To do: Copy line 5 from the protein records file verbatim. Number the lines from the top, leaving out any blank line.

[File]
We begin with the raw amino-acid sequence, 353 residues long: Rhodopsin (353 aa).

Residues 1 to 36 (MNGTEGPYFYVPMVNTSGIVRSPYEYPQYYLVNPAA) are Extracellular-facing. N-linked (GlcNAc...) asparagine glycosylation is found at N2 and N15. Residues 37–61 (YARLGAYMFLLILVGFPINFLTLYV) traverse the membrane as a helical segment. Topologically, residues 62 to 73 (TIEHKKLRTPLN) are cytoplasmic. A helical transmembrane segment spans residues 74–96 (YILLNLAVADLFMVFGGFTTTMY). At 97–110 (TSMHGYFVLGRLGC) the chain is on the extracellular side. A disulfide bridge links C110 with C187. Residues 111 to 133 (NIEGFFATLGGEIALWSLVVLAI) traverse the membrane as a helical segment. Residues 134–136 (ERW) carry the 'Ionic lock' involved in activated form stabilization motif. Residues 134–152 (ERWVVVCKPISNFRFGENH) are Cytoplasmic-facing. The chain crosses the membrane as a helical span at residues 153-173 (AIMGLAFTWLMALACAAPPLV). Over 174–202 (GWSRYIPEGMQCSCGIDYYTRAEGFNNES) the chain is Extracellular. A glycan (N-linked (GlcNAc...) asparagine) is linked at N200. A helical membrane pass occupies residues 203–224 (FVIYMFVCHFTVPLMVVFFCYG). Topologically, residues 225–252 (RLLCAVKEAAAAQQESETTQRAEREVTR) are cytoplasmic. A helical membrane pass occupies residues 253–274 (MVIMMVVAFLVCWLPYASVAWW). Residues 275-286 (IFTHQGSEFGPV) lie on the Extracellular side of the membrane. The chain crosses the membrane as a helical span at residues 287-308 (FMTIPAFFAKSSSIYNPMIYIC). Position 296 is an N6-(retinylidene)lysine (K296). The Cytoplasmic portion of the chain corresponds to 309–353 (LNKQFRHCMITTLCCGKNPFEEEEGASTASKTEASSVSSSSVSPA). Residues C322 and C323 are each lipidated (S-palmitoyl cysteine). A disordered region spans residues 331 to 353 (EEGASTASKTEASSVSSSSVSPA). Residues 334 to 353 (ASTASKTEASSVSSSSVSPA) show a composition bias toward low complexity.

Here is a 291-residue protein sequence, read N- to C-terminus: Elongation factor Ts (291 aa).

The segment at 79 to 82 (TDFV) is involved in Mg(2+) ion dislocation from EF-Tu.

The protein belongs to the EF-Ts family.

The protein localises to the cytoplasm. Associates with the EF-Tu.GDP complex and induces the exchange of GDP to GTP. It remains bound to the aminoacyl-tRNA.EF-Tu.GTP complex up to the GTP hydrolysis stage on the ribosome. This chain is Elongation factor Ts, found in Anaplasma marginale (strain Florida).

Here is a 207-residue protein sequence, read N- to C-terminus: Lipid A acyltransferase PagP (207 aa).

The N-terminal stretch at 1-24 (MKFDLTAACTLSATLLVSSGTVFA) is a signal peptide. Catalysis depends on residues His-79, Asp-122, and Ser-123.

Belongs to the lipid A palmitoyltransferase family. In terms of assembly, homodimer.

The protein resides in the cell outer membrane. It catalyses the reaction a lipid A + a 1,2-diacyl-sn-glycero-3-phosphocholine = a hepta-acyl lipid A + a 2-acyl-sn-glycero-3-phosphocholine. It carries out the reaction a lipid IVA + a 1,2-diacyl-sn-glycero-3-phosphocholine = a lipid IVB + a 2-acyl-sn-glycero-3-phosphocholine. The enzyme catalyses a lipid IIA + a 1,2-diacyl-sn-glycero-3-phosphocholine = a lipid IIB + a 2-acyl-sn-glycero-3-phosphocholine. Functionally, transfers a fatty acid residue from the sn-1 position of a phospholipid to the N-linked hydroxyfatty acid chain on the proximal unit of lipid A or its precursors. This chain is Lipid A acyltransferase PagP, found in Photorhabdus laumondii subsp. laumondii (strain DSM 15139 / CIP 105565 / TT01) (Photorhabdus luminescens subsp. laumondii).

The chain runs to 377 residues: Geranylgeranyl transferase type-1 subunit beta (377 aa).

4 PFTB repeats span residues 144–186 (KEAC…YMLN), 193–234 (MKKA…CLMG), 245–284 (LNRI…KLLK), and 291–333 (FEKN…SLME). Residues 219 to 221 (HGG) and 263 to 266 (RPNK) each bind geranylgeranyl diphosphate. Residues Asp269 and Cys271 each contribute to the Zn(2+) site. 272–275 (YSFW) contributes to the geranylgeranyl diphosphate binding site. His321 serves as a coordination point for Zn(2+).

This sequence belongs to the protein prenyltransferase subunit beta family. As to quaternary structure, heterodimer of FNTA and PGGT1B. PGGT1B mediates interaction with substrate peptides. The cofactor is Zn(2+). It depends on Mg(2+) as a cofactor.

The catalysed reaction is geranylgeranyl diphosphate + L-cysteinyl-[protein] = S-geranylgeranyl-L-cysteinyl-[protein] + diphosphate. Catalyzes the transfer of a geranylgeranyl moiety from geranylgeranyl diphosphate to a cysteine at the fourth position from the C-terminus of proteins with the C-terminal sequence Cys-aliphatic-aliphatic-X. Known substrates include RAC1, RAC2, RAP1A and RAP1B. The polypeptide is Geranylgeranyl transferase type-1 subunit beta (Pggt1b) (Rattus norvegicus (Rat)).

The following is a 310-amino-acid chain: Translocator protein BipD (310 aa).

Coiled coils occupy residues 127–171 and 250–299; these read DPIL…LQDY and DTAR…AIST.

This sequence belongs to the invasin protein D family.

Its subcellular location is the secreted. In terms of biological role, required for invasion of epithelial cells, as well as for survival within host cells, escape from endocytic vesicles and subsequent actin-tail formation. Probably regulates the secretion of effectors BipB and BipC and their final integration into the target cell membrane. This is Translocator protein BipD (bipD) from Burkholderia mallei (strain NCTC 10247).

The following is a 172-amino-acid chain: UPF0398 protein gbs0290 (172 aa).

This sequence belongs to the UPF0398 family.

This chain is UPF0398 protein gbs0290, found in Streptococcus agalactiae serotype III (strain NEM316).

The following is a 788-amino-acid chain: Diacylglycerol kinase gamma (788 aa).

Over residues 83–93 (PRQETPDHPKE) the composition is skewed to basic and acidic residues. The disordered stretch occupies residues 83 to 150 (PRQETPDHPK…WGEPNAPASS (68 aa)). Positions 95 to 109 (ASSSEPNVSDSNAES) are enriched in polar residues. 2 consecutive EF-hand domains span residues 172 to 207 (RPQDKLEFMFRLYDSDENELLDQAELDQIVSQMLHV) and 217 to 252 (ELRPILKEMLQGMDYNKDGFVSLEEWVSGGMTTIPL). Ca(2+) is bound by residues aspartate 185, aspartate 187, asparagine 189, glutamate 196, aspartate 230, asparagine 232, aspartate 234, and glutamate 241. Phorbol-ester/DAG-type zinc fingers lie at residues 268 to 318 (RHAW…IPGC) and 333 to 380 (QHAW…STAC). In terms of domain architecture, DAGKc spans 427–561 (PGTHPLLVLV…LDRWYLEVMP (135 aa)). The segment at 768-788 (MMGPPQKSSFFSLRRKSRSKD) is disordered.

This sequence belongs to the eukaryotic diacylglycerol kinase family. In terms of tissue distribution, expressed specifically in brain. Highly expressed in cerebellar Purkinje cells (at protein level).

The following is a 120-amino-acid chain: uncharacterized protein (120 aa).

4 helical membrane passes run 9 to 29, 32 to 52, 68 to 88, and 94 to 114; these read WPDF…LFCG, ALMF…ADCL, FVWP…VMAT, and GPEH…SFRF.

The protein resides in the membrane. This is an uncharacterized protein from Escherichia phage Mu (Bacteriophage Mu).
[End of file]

The protein belongs to the EF-Ts family.